Study objectives: Patients with femoral venous catheters are commonly believed to be at higher risk of infectious complications as compared to patients with jugular catheters. Although reports have suggested that femoral venous Broviac catheters (Davol; Cranston, RI) are safe, no comparisons with jugular catheters were presented. Thus, we compared our efficacy and complications of femoral and jugular venous Broviac catheters in newborns.
Methods: We prospectively recorded demographic data, cannulation requirements, duration of catheter use, and complications.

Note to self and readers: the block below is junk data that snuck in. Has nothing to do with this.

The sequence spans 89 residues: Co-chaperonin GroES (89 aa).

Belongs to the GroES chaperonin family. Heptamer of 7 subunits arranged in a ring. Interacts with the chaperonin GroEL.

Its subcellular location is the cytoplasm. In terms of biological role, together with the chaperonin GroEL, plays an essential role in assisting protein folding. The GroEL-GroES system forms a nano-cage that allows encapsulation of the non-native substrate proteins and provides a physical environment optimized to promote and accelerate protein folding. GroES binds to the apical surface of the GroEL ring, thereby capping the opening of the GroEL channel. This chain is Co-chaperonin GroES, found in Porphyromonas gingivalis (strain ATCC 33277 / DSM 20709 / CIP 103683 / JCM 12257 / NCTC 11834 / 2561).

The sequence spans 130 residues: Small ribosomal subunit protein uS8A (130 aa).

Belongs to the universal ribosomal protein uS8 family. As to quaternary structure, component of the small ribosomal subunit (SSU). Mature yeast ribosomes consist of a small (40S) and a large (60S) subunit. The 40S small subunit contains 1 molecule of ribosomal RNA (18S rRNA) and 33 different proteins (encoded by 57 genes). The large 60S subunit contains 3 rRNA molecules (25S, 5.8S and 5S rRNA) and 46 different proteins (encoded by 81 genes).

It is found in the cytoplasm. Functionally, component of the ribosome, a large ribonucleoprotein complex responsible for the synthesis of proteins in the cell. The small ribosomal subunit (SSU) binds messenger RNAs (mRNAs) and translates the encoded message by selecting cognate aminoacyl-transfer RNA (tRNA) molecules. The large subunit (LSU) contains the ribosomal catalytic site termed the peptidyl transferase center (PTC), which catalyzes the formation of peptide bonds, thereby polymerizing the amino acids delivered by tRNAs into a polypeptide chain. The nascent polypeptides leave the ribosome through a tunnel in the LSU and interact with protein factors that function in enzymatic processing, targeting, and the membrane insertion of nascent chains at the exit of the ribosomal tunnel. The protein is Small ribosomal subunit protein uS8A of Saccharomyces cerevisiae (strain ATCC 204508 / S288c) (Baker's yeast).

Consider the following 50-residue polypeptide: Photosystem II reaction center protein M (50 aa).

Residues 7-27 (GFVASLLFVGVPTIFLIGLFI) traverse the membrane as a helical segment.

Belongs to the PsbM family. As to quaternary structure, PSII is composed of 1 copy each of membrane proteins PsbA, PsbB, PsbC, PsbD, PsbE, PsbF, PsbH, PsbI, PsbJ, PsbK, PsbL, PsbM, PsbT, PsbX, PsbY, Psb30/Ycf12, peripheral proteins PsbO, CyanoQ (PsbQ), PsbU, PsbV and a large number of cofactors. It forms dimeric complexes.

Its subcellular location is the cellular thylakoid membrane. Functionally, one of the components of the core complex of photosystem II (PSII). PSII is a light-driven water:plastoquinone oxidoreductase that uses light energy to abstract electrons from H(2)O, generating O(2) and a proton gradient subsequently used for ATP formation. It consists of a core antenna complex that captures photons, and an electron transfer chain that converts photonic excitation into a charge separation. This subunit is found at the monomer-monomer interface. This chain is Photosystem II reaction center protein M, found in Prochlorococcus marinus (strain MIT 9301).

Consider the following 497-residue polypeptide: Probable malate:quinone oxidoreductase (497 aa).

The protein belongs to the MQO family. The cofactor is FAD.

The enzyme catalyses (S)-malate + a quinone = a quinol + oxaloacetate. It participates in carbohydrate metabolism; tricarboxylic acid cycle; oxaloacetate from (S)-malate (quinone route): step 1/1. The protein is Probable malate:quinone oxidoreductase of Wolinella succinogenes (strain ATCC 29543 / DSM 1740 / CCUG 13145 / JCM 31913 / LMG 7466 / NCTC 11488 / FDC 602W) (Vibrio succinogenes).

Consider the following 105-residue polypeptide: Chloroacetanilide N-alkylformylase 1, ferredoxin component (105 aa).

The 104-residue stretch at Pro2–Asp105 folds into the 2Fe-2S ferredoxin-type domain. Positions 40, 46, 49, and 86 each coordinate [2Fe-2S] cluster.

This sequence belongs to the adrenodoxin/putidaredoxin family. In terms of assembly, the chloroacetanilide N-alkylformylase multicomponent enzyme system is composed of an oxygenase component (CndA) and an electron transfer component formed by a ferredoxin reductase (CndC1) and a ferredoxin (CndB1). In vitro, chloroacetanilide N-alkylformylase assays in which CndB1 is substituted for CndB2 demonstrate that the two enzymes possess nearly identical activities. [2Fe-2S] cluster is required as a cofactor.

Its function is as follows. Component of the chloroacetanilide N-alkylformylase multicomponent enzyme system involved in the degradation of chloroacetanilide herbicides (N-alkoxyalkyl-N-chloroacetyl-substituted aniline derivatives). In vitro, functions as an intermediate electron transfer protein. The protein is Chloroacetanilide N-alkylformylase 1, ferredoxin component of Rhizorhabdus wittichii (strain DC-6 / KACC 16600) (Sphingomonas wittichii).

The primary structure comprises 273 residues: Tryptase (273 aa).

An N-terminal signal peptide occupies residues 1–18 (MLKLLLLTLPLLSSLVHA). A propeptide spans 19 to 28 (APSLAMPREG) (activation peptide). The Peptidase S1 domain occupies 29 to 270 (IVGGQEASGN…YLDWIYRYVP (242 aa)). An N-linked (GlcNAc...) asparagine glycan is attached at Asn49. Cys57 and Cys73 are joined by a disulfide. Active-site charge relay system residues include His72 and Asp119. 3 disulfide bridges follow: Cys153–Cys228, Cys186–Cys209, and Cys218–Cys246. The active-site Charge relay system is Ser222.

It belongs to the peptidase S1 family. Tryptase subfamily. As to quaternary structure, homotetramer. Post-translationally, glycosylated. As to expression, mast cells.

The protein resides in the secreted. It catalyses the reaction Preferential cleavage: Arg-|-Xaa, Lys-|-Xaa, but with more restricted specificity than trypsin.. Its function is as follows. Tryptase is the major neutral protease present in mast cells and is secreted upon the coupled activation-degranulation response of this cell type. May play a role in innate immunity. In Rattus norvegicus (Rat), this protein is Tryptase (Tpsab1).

Setting: Special-care nursery.
Interventions: Insertion of tunneled single-lumen Broviac catheters into vessels of the femoral triangle or the internal jugular, external jugular, or facial veins by surgical cutdown.
Measurements and results: Sixty infants had 2,503 catheter-days with 111 catheters. Twenty-six infants had 47 femoral catheters, and 34 infants had 64 jugular catheters. All insertion attempts were successful. The median durations of catheter use were 24.0 days and 17.0 days for femoral and jugular catheters, respectively (p = 0.021). Group characteristics, insertion variables, incidences of complications, and deaths were not significantly different between groups.
Conclusions: We conclude that compared to jugular catheters, femoral venous Broviac catheters are an effective means to vascular access, with similar incidences of complications in newborn infants.